What has also been missed by these protesting students is that all the CAA does is to provide a statutory framework for citizenship in India for such people with a clear cut-off date. Rather, in the shrill ill-informed campaign which has been launched, with motives which are anything but bonafide, what has been lost is the fact that this piece of legislation has nothing to do with Muslims who are Indian citizens.
What also has not been taken into consideration by the students is that leaders of all hues from the Indian National Congress, to CPI(M) to TMC have, in the recent past, raised the issue of India providing a safe harbor for these persecuted minorities or to deal with illegal immigration that has plagued the country.
The students are doing a great national disservice if they are knowingly turning a blind eye to what Manmohan Singh, the former prime minister, had to say on the floor of the Parliament in 2003 or what Prakash Karat said with respect to the persecuted minorities in 2012 or for that matter what Mamata Banerjee spoke about illegal immigration wreaking havoc in West Bengal on the floor of Parliament in 2005.
If however, even after knowing about the views expressed by a cross section of the political leadership, who have nothing to do with the BJP or for that matter the RSS, the students still choose to support the protests against CAA not only in the National Capital but also in other parts of the country, it would be a calamitous choice with far-reaching consequences for the healthy student movement in India.
And by all accounts, it seems that the students have fallen into a trap where the protests against the CAA have been used as a ruse to resort to large-scale violence and destruction of public property and the deaths of innocent, all for an imaginary NRC which has not even been mooted by the Central government.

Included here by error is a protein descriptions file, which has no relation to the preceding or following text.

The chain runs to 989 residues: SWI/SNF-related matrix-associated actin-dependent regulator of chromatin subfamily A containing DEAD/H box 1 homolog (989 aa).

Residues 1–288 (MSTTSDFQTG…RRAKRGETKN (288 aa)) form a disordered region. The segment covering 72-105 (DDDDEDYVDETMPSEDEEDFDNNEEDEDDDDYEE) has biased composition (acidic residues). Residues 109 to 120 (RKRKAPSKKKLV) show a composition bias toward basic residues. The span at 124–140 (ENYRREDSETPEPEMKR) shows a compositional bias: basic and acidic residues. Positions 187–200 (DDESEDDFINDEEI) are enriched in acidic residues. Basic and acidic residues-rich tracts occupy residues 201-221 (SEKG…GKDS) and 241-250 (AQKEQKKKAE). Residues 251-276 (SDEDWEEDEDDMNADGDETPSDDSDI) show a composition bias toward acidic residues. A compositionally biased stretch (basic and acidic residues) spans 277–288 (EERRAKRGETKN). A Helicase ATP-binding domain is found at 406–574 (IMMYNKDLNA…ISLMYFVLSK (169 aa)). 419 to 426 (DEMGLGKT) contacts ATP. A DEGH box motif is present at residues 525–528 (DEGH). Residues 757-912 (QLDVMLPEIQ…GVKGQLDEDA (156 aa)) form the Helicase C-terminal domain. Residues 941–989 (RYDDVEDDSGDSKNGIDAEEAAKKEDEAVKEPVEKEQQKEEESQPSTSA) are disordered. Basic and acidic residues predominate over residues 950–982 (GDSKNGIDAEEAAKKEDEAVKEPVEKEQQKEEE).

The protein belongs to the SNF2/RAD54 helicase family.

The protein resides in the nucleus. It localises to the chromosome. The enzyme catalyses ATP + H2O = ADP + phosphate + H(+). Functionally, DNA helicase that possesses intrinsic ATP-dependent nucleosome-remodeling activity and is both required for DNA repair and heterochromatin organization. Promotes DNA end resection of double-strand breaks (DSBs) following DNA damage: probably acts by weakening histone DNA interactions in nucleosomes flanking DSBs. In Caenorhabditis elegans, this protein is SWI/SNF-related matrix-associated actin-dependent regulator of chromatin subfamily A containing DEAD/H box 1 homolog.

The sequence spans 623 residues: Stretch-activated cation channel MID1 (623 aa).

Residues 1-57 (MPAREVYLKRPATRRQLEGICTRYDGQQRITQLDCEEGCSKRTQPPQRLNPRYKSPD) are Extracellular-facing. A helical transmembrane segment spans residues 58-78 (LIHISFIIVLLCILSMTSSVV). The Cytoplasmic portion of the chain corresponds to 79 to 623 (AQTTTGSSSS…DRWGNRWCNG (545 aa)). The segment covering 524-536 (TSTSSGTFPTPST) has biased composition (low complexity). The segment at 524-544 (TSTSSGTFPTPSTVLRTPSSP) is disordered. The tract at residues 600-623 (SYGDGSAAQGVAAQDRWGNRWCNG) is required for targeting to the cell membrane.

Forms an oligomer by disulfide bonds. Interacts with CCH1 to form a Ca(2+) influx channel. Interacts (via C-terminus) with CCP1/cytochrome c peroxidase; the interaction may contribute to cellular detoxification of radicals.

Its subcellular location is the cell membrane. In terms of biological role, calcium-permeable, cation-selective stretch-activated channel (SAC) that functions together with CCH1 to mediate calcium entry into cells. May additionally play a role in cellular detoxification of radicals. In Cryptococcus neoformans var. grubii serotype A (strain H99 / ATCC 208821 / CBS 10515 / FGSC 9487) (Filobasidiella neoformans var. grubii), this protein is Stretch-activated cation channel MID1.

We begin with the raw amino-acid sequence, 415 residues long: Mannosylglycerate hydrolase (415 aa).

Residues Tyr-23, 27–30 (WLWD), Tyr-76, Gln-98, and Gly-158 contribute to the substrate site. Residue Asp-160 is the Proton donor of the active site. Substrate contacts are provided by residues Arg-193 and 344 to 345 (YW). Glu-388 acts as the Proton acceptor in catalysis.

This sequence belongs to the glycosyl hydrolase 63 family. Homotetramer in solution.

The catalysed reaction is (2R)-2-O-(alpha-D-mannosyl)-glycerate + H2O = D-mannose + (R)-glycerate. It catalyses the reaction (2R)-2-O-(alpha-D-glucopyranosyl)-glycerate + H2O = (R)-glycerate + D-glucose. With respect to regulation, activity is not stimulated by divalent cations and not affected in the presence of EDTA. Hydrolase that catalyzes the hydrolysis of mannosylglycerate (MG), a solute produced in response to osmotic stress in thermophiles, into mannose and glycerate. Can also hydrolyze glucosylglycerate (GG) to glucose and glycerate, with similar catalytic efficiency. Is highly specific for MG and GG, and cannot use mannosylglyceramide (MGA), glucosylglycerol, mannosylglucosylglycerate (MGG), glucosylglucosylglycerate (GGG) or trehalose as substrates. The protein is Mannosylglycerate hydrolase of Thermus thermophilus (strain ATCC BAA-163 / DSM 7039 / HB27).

This imaginary issue of NRC has now become the fulcrum of the protests where posters and banners like “Khilafat 2”, a distorted signage of the Nazi symbol clearly resembling “OM” preceded by cuss words against “Hindutva” are being put to service. Use of such is a clear sign that the protesting students have become a willing party to a sinister design to strike at the very root of secularism enshrined in our Constitution.
Ironically, the protests against CAA started as something which sought to protect the secular values of our Constitution. The question that the protesting students need to ask themselves is that whether a protest that was launched to save the secular fabric of the country is slipping away and instead radical elements have dislodged them from a cause which they thought was dear to their hearts.
It will indeed be a sad day when students, who once strengthened the hands of the Mahatma and made Narayan lead a successful movement against Emergency, become a tool in the hands of radical elements by passing on the mantle to such divisive forces.
The author practices in the Supreme Court and is a former president of JNUSU
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Updated Date: Jan 06, 2020 17:11:18 IST